Columns

The lessons of summer

Charles Gordon August 16 1999
Columns

The lessons of summer

Charles Gordon August 16 1999

The lessons of summer

Columns

Charles Gordon

No matter where you live or summer, you are probably up to your neck in summer festivals. Festivals of authors, classical music, jazz; theatre festivals, fringe festivals—they are all over the place, employing actors and musicians, bringing in the tourists, providing jobs.

Who can complain about them? To make things even better, the festivals now follow you from home to cottage, from city to country, putting the culture beside the lake for your summer convenience.

So pervasive is the phenomenon that it could be argued that we have become a seasonal people, as far as culture is concerned. Summer is the time when we give it our attention, distracted though we may be. We slap something on the sunburn and wander down to the park to see what Shakespeare is up to this summer, or drift over to the theatre to see that Buddy Holly play. We grab a bite to eat beforehand and may grab a beer at that place beside the harbour afterward, serenaded by the folk music wafting over from the festival.

It is a pretty nice life and we think about it all winter, while we hunker down in front of the VCR. Of course, there are things going on all winter, but we are not as good at getting out of the house, and live entertainment doesn’t get the support from us it should. Since we seem to be a festival-oriented people, maybe more winter festivals would be the answer. There are already artistic components to such winter events as Ottawa’s Winterlude or Calgary’s Winter Festival. Perhaps more of that would help spread the word to a wider audience.

That is the direction the arts may have to take in this country. Rather than the traditional dress up and go out to the theatre, or the symphony, we have to move to a less formal approach. That’s what works in the summer. Yes, it’s theatre, but you’re wearing your shorts and mosquito lotion, not checking your coat at the door but throwing your blanket on the ground. The arts become democratic in the summer. There is no reason they can’t be so in the winter.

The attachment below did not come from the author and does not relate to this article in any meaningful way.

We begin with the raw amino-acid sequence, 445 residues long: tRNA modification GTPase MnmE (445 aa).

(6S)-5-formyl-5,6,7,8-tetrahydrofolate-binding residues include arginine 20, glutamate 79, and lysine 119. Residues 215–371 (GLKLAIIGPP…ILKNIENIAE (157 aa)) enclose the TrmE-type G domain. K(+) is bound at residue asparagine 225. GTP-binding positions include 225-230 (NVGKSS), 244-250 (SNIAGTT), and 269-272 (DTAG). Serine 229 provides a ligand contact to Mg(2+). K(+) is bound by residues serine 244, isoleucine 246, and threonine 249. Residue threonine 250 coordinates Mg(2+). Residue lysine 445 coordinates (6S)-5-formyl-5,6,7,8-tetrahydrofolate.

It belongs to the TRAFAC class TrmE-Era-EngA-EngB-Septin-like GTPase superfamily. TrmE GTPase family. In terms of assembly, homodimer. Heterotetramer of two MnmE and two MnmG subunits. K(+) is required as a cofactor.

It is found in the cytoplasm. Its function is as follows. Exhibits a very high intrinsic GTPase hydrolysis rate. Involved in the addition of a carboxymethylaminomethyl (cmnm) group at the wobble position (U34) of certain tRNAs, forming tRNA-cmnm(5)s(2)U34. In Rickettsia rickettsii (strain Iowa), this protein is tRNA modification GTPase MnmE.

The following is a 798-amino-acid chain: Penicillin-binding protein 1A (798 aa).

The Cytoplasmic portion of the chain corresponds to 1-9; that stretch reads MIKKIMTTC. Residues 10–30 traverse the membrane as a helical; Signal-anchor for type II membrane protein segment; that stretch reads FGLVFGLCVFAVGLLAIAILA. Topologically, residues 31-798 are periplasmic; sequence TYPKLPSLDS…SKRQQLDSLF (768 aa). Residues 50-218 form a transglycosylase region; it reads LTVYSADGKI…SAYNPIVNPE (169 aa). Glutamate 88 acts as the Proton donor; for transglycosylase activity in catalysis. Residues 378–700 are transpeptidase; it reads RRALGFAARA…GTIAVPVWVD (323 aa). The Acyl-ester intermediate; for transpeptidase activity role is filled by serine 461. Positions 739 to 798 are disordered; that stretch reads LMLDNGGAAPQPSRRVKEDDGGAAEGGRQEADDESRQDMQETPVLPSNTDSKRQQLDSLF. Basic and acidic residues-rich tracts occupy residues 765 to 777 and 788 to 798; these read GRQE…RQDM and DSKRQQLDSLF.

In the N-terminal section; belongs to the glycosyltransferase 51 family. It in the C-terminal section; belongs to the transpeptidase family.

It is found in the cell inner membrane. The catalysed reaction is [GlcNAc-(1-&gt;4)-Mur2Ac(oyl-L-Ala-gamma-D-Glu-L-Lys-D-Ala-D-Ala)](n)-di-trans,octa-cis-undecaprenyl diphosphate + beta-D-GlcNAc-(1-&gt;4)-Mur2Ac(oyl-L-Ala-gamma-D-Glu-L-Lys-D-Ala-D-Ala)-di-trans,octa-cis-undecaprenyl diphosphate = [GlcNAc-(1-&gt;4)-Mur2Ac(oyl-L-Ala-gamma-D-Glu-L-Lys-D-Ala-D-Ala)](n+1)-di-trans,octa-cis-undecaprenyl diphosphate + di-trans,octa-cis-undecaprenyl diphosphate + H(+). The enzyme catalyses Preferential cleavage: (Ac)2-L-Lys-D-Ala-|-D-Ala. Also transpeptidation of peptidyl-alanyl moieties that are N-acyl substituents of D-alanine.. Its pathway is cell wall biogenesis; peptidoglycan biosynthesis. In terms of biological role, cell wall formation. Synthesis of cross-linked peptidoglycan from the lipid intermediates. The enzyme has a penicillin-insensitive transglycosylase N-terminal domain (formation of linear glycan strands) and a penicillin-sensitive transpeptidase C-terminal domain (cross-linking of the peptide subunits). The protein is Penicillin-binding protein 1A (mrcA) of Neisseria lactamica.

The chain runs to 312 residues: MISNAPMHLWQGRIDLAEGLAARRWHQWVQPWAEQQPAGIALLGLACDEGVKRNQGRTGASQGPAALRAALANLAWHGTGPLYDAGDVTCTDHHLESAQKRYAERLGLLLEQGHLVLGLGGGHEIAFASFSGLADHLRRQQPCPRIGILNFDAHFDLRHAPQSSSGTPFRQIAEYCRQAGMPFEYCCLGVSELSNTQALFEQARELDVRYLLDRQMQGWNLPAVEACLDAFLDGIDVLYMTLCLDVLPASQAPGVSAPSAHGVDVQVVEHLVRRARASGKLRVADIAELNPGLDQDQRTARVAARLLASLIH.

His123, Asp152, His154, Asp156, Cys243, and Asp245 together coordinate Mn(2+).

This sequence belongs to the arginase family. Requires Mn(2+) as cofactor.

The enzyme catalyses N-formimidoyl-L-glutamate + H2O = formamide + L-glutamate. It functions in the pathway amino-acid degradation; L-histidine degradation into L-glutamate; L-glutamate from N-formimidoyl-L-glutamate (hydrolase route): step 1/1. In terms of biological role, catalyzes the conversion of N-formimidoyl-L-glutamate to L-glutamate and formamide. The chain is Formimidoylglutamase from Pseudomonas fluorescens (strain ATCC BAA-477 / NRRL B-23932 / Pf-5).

Mind you, there have to be some adjustments. There is a dumbed-down element to summer culture that needn’t carry on into the colder months. Come to think of it, it isn’t all that necessary in the summer months either. Why do we assume that in the summer we can only read lawyer novels, watch Agatha Christie mysteries at the theatre and listen to golden oldies in the park?

The answer must be that something in us considers culture to be work. Good books are work, good plays, good music— all are work, and since we vacation from work in the summer

we must also vacation from the more serious arts. Yet the success of Stratford, among many other cultural events, shows that the brain need not be turned off just because the temperature is 25 degrees above freezing. So when we are devising our winter festivals, we can keep that in mind. That, and the difficulty of playing a trombone out of doors in -20 weather.

When Canadians think of their culture, there are gaps between perception and reality. There is the notion that for a book to be literature it must, of necessity, be dull. Any of the works of Margaret Atwood and Mordecai Richler would disprove that, not to mention all manner of novels published recently by young Canadian writers. To take one example, Andrew Pyper’s Lost Girls, a literary thriller set not far from Ontario’s cottage country, could give you a sleepless summer night or two. (Another gap between perception and reality is the notion that a thriller or mystery, because it is entertaining, cannot be taken seriously as literature. Such highly successful writers as Ottawa’s Anthony Hyde have long railed against that prejudice, but it persists, to the detriment of both writers and readers. An odd class system is thus created: summer writers and winter writers.)

That equation of Canadian and dull has also affected our film industry, although not as much as the sheer difficulty of getting the movies into Canadian theatres. Anyone who thinks a Canadian movie has to be worthy and dull has never seen Don McKellar’s Last Night, which is not only not dull, it is also quite visible about its Canadianness.

Which brings up another of the ironies that seem also to be a part of our cultural fabric: the Canadian film industry that has attracted so much attention south of the border, to the extent that Americans want to take revenge upon it, is actively involved in making American movies. Meanwhile, the real Canadian movie industry is putting out films hardly anyone sees.

Part of the difficulty in establishing a year-round culture is clearly that too few Canadians know what is available to them. At least some of that difficulty results from the obsession of Canadian media with Hollywood and other foreign points. The notion that what really counts is happening abroad has been with us all our country’s life, and it dies hard. Matters will not be helped by a new influx of newspaper editors from away.

The national confidence that free trade was supposed to bring has been a bit slow arriving. The inferiority complex remains. It has not prevented great art from being created, but it has kept it from being seen.

Charles Gordon is a columnist with The Ottawa Citizen.